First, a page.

Vito was our activity planner. Because of Vito, I saw a few plays I would have never seen on my own. I went to a Sting concert because of Vito. We also went to see Larry Rand in concert for the last show at the Amazing Grace in Evanston because of Vito. As a side note, I am now friends with Larry Rand on Facebook because of Vito. Now that I think of it, I joined Facebook because of Vito.
As we matured, our interests broadened. We sometimes went running in Marquette Park together. When I started going to kung fu classes, Vito started going with me. On lazy Sunday afternoons, we would hang out at my apartment and read the Sunday newspapers. Vito had such a calming effect on everyone. He was a very nice person to have around.
I still remember our university days at Champaign-Urbana. Of the three of us, Jim was the only officially registered U of I student. But Vito and I would visit Jim on weekends. We still fondly recall our college days together.
I never knew when Vito and Jim would come over to my apartment unexpectedly and announce that we were going on a road trip. Well, I thought those road trips were over when my first son was born. However, Vito and Jim taught me otherwise. One Saturday morning, I’m home with my three-year-old son when I hear a knock on my door. Well, it was Vito and Jim announcing that we were going to Mount Baldy in Indiana. Like we used to. I thought I would get out of it by saying I had to watch my son. But, no! They said I could bring my son along. We had a lot of fun that day at Mount Baldy! Vito brought his camera, so I still have pictures of that trip.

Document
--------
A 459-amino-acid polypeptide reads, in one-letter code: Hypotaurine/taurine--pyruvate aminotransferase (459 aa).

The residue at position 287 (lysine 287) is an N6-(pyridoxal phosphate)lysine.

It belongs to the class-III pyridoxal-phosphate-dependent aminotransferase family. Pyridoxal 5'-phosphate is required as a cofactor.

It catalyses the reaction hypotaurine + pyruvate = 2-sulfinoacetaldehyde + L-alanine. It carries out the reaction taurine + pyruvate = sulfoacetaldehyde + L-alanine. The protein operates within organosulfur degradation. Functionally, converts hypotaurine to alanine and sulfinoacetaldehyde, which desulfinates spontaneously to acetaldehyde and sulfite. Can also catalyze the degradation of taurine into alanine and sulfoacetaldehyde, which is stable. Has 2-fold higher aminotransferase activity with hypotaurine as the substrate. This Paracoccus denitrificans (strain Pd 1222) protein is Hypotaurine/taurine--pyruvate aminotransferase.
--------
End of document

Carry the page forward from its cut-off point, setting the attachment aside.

Jim continued with his university studies. I joined the Marines. Vito joined the Navy, where he studied journalism. When I started writing for some local running publications, Vito gave me his notes from his Navy journalism classes, which really improved my writing.